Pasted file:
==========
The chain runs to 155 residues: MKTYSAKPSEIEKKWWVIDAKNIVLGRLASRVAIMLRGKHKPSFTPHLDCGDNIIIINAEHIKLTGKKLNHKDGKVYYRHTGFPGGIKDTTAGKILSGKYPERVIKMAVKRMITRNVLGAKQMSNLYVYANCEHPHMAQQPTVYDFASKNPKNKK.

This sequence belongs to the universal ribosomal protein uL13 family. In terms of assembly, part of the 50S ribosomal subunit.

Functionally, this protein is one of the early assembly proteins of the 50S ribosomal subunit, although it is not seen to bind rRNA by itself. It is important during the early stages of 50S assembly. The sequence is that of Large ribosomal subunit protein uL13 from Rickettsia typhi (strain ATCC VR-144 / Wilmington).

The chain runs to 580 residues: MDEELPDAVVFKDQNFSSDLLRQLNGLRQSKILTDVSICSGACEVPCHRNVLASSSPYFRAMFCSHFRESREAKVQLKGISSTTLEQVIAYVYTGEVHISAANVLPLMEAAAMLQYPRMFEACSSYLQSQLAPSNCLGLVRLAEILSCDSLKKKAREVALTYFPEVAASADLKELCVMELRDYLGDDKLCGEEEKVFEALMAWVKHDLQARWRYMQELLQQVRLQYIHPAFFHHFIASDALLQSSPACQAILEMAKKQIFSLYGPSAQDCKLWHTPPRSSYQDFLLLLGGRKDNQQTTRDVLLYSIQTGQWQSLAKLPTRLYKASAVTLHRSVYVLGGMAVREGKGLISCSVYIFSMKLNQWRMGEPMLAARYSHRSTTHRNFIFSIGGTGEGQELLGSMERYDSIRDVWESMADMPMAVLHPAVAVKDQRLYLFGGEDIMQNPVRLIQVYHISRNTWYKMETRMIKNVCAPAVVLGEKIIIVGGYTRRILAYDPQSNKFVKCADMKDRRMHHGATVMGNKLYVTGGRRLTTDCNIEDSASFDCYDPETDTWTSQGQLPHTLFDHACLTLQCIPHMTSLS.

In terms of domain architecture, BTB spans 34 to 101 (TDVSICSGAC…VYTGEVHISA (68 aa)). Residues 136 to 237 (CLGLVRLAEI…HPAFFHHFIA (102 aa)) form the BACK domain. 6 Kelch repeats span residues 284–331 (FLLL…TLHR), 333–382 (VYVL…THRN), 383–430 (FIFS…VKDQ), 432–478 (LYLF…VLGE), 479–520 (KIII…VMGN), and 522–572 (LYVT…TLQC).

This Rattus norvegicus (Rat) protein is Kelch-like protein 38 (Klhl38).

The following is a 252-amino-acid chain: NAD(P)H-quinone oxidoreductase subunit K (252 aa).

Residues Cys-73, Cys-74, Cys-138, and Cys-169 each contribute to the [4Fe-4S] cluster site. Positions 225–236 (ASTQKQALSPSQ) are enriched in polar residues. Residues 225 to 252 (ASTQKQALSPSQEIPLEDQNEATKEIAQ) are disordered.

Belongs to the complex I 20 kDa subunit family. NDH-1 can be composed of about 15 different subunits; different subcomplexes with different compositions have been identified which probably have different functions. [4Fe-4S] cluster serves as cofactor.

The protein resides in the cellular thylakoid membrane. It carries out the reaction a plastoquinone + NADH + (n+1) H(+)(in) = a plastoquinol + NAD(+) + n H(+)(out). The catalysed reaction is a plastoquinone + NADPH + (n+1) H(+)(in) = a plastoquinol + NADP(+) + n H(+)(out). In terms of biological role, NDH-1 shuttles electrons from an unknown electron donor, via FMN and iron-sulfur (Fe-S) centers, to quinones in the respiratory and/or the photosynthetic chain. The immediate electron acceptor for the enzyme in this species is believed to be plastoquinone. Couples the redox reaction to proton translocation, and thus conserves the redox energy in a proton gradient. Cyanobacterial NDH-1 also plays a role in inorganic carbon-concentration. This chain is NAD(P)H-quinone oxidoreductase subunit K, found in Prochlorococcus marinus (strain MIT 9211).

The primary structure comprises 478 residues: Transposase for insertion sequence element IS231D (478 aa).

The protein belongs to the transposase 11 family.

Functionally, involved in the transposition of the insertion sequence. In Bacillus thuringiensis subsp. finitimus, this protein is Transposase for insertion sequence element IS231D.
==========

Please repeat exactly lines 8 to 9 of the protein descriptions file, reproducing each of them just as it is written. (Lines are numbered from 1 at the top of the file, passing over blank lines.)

Residues Cys-73, Cys-74, Cys-138, and Cys-169 each contribute to the [4Fe-4S] cluster site. Positions 225–236 (ASTQKQALSPSQ) are enriched in polar residues. Residues 225 to 252 (ASTQKQALSPSQEIPLEDQNEATKEIAQ) are disordered.

Belongs to the complex I 20 kDa subunit family. NDH-1 can be composed of about 15 different subunits; different subcomplexes with different compositions have been identified which probably have different functions. [4Fe-4S] cluster serves as cofactor.